Sarah Crump, The Plain Dealer
SARAH CRUMP and PAT GALBINCEA, Plain Dealer Reporters
CLEVELAND, Ohio — Lake breezes puffed the sails of the 11 18th and 19th century-era ships that paraded grandly across Cleveland’s lakefront Wednesday.
But the gentle winds did little to cool the crowd that turned out in afternoon temperatures in the mid-90s for the opening of 2010 Cleveland Tall Ships Festival.
Still about 7,000 spectators came to see the stately procession, including Felucca Fink of Lakewood and her mother, Haydee Phillips of Parma Heights. They brought an umbrella to shield themselves from the unrelenting sun at their prime viewing spot at the tip of Ninth Street Pier.
“I feel bad,” said Fink as the Parade of Sail was delayed 45 minutes while the Coast Guard herded curious boaters out of the way of the ships. “I wish I had enough umbrella to share with everyone.”
Chris and Wendy Sigeti of Belleville, Mich., found some respite from the heat in the shadow of the Rock and Roll Hall of Fame and Museum. Chris snapped photos as the HMS Bounty glided by North Coast Harbor. The Sigetis, who were married Tuesday, were enjoying a Cleveland honeymoon along with Chris’s son Ryan, 15, and mother, Becky Sigeti, both of Payson, Ariz. They had seen a sign for the festival at the Great Lakes Science Center when they visited Tuesday.
Ryan was less impressed with the nautical show. “He said, ‘another ship just like the last one went by,’ ” said Chris. (Oh, well, in a few minutes they’d tour the Rock Hall, which stays open late on summer Wednesdays.)
Up on the top deck of the William G. Mather, the retired ore carrier permanently docked at the science center, Eric Henkel, 13, said he liked the ships because they are historical and loud — cue the cannons that boomed every few minutes from the ships.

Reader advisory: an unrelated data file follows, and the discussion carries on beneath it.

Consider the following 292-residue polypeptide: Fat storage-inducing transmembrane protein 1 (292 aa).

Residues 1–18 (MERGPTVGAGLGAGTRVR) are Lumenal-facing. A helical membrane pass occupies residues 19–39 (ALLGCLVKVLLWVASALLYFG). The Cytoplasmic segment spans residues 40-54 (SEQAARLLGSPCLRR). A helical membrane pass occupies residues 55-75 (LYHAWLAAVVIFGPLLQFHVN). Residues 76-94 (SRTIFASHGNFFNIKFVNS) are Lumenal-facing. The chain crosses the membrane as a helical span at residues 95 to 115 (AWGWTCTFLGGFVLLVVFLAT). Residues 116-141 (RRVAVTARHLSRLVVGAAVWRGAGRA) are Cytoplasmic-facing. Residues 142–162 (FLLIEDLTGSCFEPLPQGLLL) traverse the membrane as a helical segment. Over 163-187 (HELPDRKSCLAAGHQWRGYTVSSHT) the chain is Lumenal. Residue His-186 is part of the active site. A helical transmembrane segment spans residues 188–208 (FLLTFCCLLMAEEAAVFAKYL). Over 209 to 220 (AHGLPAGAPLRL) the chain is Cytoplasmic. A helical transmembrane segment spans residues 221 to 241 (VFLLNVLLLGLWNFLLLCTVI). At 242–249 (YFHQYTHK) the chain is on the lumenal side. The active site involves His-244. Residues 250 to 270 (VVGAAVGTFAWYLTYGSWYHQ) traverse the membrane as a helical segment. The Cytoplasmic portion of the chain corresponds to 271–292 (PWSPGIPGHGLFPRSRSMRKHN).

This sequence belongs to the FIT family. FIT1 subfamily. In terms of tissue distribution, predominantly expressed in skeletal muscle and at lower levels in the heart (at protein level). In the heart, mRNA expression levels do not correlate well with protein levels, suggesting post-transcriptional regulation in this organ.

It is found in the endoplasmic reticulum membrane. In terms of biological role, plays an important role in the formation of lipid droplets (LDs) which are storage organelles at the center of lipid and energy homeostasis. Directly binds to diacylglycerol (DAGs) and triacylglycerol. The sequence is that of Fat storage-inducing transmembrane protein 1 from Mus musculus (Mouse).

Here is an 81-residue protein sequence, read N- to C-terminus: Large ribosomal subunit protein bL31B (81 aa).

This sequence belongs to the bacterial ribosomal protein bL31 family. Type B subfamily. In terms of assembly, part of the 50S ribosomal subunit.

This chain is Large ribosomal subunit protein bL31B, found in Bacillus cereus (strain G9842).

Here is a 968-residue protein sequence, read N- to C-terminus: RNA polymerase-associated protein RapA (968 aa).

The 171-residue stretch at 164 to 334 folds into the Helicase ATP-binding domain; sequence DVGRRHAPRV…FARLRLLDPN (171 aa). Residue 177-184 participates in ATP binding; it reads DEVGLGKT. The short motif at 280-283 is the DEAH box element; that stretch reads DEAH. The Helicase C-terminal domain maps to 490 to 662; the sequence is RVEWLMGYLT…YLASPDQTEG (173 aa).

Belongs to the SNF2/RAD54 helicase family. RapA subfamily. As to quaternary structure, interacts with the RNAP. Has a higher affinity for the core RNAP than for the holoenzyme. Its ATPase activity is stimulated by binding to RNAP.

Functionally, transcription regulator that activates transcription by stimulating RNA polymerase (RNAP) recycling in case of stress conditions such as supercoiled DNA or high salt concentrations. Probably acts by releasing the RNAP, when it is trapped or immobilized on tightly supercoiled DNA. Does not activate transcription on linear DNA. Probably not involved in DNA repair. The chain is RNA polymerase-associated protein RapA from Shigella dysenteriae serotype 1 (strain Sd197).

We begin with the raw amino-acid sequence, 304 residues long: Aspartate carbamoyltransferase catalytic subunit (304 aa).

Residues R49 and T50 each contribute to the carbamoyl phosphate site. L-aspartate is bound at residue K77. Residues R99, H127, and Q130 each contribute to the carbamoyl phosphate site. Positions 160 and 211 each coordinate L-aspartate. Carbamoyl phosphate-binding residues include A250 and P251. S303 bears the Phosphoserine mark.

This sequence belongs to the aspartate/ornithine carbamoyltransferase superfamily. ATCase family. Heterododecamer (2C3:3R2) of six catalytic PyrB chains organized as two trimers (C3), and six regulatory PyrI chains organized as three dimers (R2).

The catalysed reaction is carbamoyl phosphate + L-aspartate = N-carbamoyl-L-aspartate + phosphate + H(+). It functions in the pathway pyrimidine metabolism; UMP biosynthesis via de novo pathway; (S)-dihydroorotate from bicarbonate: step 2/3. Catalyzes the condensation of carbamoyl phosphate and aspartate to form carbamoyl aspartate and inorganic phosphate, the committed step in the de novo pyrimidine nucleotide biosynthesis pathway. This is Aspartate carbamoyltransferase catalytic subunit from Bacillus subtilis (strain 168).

He and his grandpa, Bruce Henkel of Dayton, had a first-rate front row spot at the rear of the Mather to view the Pride of Baltimore II, a 157-foot topsail schooner, as it sailed by. The old ore carrier’s stern points toward open water.
The ships — some sporting a dozen sails — were perfect to capture some children’s attention, said Stacey Smith of Lakewood, who waited for the parade to begin at the North Coast Pier. “They look like pirate ships — that’s the important thing,” she said. Her daughter Alexanderia, 11, disagreed with her mother’s enthusiasm about the ships. “I have no clue what they are.” She would have rather been swimming, she said.
And on a scorcher like Wednesday, who could blame her?
Smith’s friend Holly Bodi of Westlake, who fashioned tents out of two bed sheets for the eight children she and friends brought, also planned to take a short “sail away” on one of the ships Friday. Three of the ships are offering the brief trips during the festival.
“I’m excited,” she said while waiting with her children, Annabelle, 5, and Andrew, 7, for the Parade of Sail to begin. “It’s a very interesting way to introduce history to kids. Perhaps when they see them, they’ll start asking questions.”
Previous tall ship festivals were here in 2006, 2003 and 2001. This year, the festival had difficulty finding a sponsor, but the Rotary Club of Cleveland donated $100,000 in seed money to bring the classic ships to the city. The club celebrates its 100th anniversary this year.
“This is the result of thousands and thousands of man hours,” said Mikel Harding, Rotary co-chair of the event. “We want everyone to appreciate these vessels. It’s a unique opportunity to see something you don’t see every day.”
“I think to [some] people, tall ships are something enigmatic and elusive — kind of like unicorns,” said LeeAnne Gordon, chief mate aboard Lynx, a modern version of the speedy privateers that nabbed British cargo ships during the War of 1812.
Gordon, whose ship is at this year’s Cleveland festival, corresponded with The Plain Dealer by email on the ship’s journey to Sandusky last weekend. She said she also is pleased to present young visitors with an idea for a career they may not have thought of before.
Story Courtesy Of The Plain Dealer